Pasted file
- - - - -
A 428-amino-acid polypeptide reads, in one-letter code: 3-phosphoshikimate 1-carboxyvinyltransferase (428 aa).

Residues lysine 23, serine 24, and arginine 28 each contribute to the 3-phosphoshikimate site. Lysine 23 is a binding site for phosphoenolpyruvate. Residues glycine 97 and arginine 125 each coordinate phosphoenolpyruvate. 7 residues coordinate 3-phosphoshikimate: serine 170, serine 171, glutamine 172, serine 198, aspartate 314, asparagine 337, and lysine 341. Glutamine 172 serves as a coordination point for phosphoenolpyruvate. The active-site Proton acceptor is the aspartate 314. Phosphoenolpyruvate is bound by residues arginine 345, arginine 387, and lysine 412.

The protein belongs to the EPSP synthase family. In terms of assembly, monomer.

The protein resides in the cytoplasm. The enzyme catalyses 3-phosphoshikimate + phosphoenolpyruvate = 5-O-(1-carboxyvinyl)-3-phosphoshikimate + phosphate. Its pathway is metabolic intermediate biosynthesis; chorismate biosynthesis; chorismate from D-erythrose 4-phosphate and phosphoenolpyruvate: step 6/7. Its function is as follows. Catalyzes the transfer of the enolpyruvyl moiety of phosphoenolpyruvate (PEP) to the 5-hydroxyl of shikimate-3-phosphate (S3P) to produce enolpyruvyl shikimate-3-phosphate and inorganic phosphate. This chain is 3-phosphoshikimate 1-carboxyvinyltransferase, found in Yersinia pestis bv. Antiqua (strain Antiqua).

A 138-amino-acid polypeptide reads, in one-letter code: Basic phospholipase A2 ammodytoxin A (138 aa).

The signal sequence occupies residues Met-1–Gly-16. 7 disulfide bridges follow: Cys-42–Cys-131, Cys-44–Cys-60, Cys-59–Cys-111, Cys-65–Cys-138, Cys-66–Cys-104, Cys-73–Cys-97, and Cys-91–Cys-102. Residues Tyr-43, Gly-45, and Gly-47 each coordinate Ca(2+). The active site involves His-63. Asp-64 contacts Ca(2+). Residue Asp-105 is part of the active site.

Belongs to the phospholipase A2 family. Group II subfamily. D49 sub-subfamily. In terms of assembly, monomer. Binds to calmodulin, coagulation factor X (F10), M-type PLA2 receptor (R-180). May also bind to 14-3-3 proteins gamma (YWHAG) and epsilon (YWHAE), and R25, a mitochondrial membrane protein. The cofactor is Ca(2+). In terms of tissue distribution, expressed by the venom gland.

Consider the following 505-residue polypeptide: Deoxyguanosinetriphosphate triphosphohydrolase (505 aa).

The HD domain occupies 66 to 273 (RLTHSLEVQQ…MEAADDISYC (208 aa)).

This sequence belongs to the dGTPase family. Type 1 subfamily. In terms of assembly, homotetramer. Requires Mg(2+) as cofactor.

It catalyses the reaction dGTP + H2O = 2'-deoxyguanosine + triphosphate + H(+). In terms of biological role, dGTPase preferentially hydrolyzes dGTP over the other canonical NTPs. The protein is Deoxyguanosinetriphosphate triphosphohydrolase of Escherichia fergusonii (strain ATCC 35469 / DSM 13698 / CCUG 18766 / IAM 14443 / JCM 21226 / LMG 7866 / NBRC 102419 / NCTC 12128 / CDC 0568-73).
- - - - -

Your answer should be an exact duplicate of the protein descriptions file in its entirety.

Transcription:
A 428-amino-acid polypeptide reads, in one-letter code: 3-phosphoshikimate 1-carboxyvinyltransferase (428 aa).

Residues lysine 23, serine 24, and arginine 28 each contribute to the 3-phosphoshikimate site. Lysine 23 is a binding site for phosphoenolpyruvate. Residues glycine 97 and arginine 125 each coordinate phosphoenolpyruvate. 7 residues coordinate 3-phosphoshikimate: serine 170, serine 171, glutamine 172, serine 198, aspartate 314, asparagine 337, and lysine 341. Glutamine 172 serves as a coordination point for phosphoenolpyruvate. The active-site Proton acceptor is the aspartate 314. Phosphoenolpyruvate is bound by residues arginine 345, arginine 387, and lysine 412.

The protein belongs to the EPSP synthase family. In terms of assembly, monomer.

The protein resides in the cytoplasm. The enzyme catalyses 3-phosphoshikimate + phosphoenolpyruvate = 5-O-(1-carboxyvinyl)-3-phosphoshikimate + phosphate. Its pathway is metabolic intermediate biosynthesis; chorismate biosynthesis; chorismate from D-erythrose 4-phosphate and phosphoenolpyruvate: step 6/7. Its function is as follows. Catalyzes the transfer of the enolpyruvyl moiety of phosphoenolpyruvate (PEP) to the 5-hydroxyl of shikimate-3-phosphate (S3P) to produce enolpyruvyl shikimate-3-phosphate and inorganic phosphate. This chain is 3-phosphoshikimate 1-carboxyvinyltransferase, found in Yersinia pestis bv. Antiqua (strain Antiqua).

A 138-amino-acid polypeptide reads, in one-letter code: Basic phospholipase A2 ammodytoxin A (138 aa).

The signal sequence occupies residues Met-1–Gly-16. 7 disulfide bridges follow: Cys-42–Cys-131, Cys-44–Cys-60, Cys-59–Cys-111, Cys-65–Cys-138, Cys-66–Cys-104, Cys-73–Cys-97, and Cys-91–Cys-102. Residues Tyr-43, Gly-45, and Gly-47 each coordinate Ca(2+). The active site involves His-63. Asp-64 contacts Ca(2+). Residue Asp-105 is part of the active site.

Belongs to the phospholipase A2 family. Group II subfamily. D49 sub-subfamily. In terms of assembly, monomer. Binds to calmodulin, coagulation factor X (F10), M-type PLA2 receptor (R-180). May also bind to 14-3-3 proteins gamma (YWHAG) and epsilon (YWHAE), and R25, a mitochondrial membrane protein. The cofactor is Ca(2+). In terms of tissue distribution, expressed by the venom gland.

Consider the following 505-residue polypeptide: Deoxyguanosinetriphosphate triphosphohydrolase (505 aa).

The HD domain occupies 66 to 273 (RLTHSLEVQQ…MEAADDISYC (208 aa)).

This sequence belongs to the dGTPase family. Type 1 subfamily. In terms of assembly, homotetramer. Requires Mg(2+) as cofactor.

It catalyses the reaction dGTP + H2O = 2'-deoxyguanosine + triphosphate + H(+). In terms of biological role, dGTPase preferentially hydrolyzes dGTP over the other canonical NTPs. The protein is Deoxyguanosinetriphosphate triphosphohydrolase of Escherichia fergusonii (strain ATCC 35469 / DSM 13698 / CCUG 18766 / IAM 14443 / JCM 21226 / LMG 7866 / NBRC 102419 / NCTC 12128 / CDC 0568-73).